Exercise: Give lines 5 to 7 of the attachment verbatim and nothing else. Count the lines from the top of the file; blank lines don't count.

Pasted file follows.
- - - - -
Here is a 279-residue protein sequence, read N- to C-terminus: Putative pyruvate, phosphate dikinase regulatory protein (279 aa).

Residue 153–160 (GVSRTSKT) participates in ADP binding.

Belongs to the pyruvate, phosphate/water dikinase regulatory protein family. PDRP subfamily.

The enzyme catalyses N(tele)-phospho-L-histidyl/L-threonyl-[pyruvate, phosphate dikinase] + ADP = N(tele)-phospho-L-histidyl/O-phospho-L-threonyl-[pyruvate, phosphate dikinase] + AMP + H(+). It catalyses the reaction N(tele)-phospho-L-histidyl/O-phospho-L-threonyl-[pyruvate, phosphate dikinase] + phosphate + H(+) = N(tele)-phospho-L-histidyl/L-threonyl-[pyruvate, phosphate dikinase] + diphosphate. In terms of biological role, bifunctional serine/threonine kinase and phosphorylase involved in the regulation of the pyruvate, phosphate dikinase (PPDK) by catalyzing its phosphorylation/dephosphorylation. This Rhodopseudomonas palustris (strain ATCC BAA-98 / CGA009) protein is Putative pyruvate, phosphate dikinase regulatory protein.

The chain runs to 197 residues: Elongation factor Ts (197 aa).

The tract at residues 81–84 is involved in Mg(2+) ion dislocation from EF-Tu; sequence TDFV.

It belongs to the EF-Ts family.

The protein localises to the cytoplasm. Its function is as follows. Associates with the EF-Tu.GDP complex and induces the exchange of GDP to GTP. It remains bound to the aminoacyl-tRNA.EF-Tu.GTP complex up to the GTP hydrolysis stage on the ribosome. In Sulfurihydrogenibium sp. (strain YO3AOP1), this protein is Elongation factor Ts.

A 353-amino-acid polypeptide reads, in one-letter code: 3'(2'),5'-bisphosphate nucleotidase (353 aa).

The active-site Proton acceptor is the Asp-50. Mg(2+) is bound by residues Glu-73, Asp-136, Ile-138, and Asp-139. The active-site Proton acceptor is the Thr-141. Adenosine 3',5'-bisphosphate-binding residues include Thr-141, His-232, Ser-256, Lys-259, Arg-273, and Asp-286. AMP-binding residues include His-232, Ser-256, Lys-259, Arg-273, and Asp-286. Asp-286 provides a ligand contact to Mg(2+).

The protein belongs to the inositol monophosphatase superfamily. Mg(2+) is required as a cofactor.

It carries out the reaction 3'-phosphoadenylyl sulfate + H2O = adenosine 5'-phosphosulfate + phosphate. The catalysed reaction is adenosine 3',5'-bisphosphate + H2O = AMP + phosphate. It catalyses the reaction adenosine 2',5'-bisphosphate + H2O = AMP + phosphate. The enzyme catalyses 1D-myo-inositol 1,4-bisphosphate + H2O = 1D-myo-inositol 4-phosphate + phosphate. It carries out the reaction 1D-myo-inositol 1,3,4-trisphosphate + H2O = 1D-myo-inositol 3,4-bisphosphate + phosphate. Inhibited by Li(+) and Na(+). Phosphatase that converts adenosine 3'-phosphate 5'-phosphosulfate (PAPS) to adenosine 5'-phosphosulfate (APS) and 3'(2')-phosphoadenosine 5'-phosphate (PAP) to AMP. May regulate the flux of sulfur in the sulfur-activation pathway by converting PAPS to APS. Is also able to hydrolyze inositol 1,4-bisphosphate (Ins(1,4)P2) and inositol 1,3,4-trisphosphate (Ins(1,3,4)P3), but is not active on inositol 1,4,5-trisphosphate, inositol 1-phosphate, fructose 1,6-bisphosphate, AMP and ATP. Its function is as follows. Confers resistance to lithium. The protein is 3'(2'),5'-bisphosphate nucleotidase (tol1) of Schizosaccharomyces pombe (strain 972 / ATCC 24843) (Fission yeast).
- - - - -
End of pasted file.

The chain runs to 197 residues: Elongation factor Ts (197 aa).

The tract at residues 81–84 is involved in Mg(2+) ion dislocation from EF-Tu; sequence TDFV.

It belongs to the EF-Ts family.